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FTC Opposes Metaverse-Focused Activision Blizzard Acquisition From Microsoft

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Microsoft’s bid to acquire Activision Blizzard — a move originally intended to create Metaverse initiatives — hit a roadblock after the US Federal Trade Commission (FTC) intervened.

Federal Trade Commission Request Prevent Microsoft from acquiring the gaming giant to promote fair competition in high-performance game consoles and subscription services. However, former Microsoft CEO and President Satya Nadella announced that the acquisition “will play a major role in the development of metaverse platforms.”

In a recent complaint, the FTC argue that Microsoft and Sony already “dominate” the high-performance gaming industry – through the XBOX and Play Station consoles – and that the acquisition of Activision Blizzard would increase Microsoft’s power in this. sector.

Holly Vidova, Director of the FTC’s Competition Bureau, pointed to Microsoft’s track record of acquiring ZeniMax and limiting the release of popular games, such as Starfield and Redfall, to XBOX consoles, adding:

“Microsoft has already shown that it can and will withhold content from its gaming competitors. »

The complaint speculates on a similar fate for Call of Duty, World of Warcraft, Diablo and Overwatch, among other games, which belong to the Activision ecosystem. However, the FTC’s concerns indirectly affect Microsoft’s metaverse initiatives.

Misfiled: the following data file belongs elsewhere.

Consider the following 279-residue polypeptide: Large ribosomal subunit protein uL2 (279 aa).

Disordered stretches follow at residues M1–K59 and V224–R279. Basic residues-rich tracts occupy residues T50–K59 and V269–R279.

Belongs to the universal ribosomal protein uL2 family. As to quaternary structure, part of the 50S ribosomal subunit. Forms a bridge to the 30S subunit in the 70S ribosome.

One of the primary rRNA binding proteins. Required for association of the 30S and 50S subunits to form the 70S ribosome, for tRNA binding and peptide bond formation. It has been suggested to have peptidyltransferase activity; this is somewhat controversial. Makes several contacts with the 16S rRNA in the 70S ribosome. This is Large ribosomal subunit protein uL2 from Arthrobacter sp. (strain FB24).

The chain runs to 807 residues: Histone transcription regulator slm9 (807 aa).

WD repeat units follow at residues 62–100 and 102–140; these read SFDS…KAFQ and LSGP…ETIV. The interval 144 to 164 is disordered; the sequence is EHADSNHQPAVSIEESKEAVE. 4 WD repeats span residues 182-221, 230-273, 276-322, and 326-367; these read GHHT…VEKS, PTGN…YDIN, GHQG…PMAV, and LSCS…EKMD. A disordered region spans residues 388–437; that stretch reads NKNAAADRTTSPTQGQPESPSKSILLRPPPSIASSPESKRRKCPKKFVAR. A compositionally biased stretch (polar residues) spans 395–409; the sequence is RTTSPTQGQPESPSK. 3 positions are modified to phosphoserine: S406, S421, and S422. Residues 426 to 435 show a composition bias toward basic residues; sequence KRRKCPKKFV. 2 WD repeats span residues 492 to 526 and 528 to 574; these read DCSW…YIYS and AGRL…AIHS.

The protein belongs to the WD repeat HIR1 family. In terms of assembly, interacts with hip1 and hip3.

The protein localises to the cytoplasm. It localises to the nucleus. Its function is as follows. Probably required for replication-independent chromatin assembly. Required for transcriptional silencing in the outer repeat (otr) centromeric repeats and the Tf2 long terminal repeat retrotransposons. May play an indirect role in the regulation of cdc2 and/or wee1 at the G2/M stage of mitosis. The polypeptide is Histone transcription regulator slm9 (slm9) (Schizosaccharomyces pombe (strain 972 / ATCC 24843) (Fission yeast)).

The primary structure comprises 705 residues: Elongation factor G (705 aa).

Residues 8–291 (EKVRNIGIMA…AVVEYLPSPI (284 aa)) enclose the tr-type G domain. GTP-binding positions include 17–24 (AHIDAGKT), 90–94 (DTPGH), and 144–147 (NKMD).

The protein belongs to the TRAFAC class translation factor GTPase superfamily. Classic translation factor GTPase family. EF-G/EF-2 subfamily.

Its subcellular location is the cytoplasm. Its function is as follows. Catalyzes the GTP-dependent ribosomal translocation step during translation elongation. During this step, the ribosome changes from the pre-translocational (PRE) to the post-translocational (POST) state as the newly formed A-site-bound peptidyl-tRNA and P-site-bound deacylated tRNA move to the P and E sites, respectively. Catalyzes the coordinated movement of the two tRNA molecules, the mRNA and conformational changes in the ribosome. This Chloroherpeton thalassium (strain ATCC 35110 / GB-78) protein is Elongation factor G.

In July, the FTC filed a lawsuit against social media giant Metaclaiming “its ultimate goal of owning the entire ‘metaverse’.” As Meta is well aware, network effects on a digital platform can make a platform stronger – and its competitors weaker and seriously less competitive – as it acquires more users, content and developers. He told FTC about the complaint.

about: Meta ‘running’ with metaverse plans despite skepticism – Zuckerberg

In October, a Meta shareholder urged the company to reduce its annual investment. According to Brad Gerstner, CEO and founder of technology investment firm Altimeter Capital, meta investments of $10 billion to $15 billion a year in building the metaverse could take a decade to generate returns.

“The estimated $100 billion investment in an unknown future is significant and terrifying, even by Silicon Valley standards,” Gerstner said.

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